“When you just transplant the cells, they don’t have blood vessels, so they’ll die, independent of whether the immune system kills them or not. If they die, we’ll never know if it was the immune system or lack of oxygen,” Vasconcelos says. The Vasconcelos lab team repurposes small vessels, which exist in fat. They then use the vessels as units to increase blood flow and allow the cells to engraft and survive after they have been transplanted.
Nagy says the combination of the fail safe and cloaking technologies will make for a powerful therapy. “On the one hand, we can now introduce good cells into recipient’s body that can be hidden from the immune response and do the work they were intended to do. And that means doctors won’t have to use immunosuppression drugs. Finally, if one of the newly created cells is cancerous to the patient, our safe-cell technology can kill it or at least give us information on risk that we can communicate to the patient.”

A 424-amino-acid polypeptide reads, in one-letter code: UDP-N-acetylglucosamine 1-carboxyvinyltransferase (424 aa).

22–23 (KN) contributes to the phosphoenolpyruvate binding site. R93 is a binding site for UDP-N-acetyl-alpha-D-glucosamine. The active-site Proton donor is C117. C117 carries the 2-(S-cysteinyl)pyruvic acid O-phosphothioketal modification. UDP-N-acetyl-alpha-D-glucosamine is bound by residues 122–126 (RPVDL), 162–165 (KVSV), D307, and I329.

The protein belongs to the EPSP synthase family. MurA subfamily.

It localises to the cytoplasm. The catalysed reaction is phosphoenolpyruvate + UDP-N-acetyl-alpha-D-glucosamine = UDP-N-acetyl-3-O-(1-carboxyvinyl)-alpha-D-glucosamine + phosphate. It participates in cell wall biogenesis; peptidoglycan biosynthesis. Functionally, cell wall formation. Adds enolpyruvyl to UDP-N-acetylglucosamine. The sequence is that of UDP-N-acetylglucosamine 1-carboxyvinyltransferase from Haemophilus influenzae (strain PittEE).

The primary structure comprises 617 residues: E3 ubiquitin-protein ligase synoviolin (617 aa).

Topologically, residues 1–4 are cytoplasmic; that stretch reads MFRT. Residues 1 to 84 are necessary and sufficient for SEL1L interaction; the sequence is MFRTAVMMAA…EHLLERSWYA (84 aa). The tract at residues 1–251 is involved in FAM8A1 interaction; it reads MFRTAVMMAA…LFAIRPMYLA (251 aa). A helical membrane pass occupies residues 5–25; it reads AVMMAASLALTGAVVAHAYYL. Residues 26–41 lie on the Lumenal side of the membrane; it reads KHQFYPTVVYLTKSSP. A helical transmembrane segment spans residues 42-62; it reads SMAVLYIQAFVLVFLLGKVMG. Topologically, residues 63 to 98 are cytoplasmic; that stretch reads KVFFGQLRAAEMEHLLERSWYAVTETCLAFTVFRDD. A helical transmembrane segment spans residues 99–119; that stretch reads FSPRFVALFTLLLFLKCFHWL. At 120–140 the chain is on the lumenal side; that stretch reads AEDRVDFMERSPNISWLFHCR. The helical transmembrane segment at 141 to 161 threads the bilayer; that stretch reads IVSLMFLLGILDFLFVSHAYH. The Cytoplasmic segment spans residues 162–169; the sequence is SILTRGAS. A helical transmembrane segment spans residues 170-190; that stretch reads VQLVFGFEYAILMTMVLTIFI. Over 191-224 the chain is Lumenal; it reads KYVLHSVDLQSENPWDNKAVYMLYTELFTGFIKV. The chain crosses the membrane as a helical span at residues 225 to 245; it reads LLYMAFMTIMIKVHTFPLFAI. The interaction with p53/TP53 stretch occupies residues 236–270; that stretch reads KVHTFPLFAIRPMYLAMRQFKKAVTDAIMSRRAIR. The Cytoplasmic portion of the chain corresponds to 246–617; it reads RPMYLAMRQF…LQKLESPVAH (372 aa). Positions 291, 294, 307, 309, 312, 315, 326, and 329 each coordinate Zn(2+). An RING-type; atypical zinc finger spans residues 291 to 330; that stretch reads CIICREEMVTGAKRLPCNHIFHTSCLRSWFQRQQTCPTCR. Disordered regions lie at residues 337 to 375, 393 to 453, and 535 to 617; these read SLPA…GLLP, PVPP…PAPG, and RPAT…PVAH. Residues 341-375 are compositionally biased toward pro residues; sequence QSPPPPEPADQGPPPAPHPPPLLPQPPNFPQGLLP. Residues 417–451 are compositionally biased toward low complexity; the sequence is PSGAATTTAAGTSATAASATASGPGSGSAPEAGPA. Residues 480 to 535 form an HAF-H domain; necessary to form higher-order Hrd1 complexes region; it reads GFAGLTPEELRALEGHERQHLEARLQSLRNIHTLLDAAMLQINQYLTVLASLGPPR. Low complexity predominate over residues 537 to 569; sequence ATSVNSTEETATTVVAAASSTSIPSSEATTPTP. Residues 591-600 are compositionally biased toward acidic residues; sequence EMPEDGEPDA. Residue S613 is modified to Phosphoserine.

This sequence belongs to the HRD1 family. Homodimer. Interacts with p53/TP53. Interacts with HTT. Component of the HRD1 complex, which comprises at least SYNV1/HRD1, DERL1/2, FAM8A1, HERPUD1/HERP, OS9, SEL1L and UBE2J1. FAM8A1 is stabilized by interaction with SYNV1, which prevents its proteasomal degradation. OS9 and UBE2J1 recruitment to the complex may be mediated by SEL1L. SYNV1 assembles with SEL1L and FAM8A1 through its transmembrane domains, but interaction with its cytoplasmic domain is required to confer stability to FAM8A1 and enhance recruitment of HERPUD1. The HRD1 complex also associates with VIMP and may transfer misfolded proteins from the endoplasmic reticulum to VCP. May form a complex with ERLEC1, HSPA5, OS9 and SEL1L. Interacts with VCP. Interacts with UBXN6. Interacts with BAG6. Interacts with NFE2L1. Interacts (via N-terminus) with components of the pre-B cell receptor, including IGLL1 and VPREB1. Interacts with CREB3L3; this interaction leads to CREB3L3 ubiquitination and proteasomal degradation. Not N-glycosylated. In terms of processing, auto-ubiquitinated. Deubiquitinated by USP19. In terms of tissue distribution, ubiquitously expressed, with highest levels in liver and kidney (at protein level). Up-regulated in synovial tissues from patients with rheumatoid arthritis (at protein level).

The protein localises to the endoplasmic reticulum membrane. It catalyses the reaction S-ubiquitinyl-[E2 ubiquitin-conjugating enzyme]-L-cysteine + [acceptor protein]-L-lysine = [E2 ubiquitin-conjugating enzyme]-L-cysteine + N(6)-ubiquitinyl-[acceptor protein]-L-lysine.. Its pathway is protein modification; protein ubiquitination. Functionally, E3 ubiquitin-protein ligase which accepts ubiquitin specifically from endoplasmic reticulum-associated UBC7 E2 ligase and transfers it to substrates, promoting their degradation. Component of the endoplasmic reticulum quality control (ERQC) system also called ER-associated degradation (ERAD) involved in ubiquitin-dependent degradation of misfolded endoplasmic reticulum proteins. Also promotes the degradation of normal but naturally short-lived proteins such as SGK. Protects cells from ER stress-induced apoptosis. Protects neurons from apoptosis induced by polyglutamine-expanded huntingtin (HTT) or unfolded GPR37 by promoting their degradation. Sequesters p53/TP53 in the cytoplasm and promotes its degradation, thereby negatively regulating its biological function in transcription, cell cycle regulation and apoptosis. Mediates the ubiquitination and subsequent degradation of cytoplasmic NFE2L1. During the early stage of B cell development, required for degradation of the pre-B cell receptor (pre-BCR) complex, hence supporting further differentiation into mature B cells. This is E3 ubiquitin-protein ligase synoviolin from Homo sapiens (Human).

When stem cell-derived therapies are created for individual patients, Nagy says, it is expensive, costing hundreds of thousands of dollars per patient. Nagy envisions turning his cells that combine fail safe and immune cloaking technologies into “off-the-shelf” products that can be used by anyone and are inexpensive.
Nagy has been building a notable research career in regenerative medicine since he came to Canada from Hungary in 1989, initially joining the renowned Dr. Janet Rossant’s lab at the Samuel Lunenfeld Research Institute (now the Lunenfeld-Tannenbaum Research Institute) at Mount Sinai Hospital.